The situation in care-homes seems to be just as bad as in prisons, might even be better ‘inside’ than in the tender care of the care-homes, many care-homes seen as safe-bet fronts for organised-crime legitimising itself, the turnovers are in the billions of pounds league, but the costs: some ramshackle old buildings and a few minimum wage ‘carers’, skivvys and cooks, minimal. Dig down into their ownership and the murky underword is soon uncovered. It seems residents who’re taken ill are not being taken to hospital, not being treated and simply left there to die in their cells. They’re non-persons. As care-home places become available, with the death-toll mounting older people at large living full lives in the community, cared for by their families better watch out they’re not abducted by social-workers tout-ing for the care home management in return for a brown-envelope kickback for filling up the very many now available places. ‘Clean’ money too this care-home racket, profits must be optimised, gangsters, oops shareholders must get their returns maximised, even if they have to stick a bed in a cupboard or utility-room complete with filthy sink, they’ll do it, and there’s no shortage of older people, nor ways to be found to, drag them out of their homes, crying, screaming, resisting all the way, get the police to help too, take their teeth off them so they can’t bite, drug them into stupefaction, label it dementia and lock them up for the rest of their lives as they then no longer have ‘capacity’ having been trauamatised, and no longer either do they have choice, their wishes, their will something to be scoffed at and ignored. Profits dear boy, social-workers must get the cream, how else are they to supplement their already considerable salaries so as to live in the more exclusive parts, as far away and removed from the plebs they terrorise and prey upon, packed in like sardines in the concrete-jungle housing schemes, with built-in by design passive surveillance, to guarantee friction and enough self-appointed curtain twitching clipes to dial 999 and ask for their neighbours to be exterminated.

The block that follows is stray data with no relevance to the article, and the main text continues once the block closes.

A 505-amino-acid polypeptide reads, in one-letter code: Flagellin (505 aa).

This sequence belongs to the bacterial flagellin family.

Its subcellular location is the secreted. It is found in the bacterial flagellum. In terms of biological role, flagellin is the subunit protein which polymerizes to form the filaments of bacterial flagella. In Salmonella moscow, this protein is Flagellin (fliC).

• Colin Alexander

      Twice I’ve I’ve caught social workers trying to put elderly people in care homes against their will. One time by claiming falsely doctors had pronounced the person senile and incapable of deciding for themselves. The second time by saying the person wanted to go to a care home. Both occasions involved trying to get the elderly person out of hospital ASAP. So they didn’t have to wait a day or two longer for home care support to be put in place.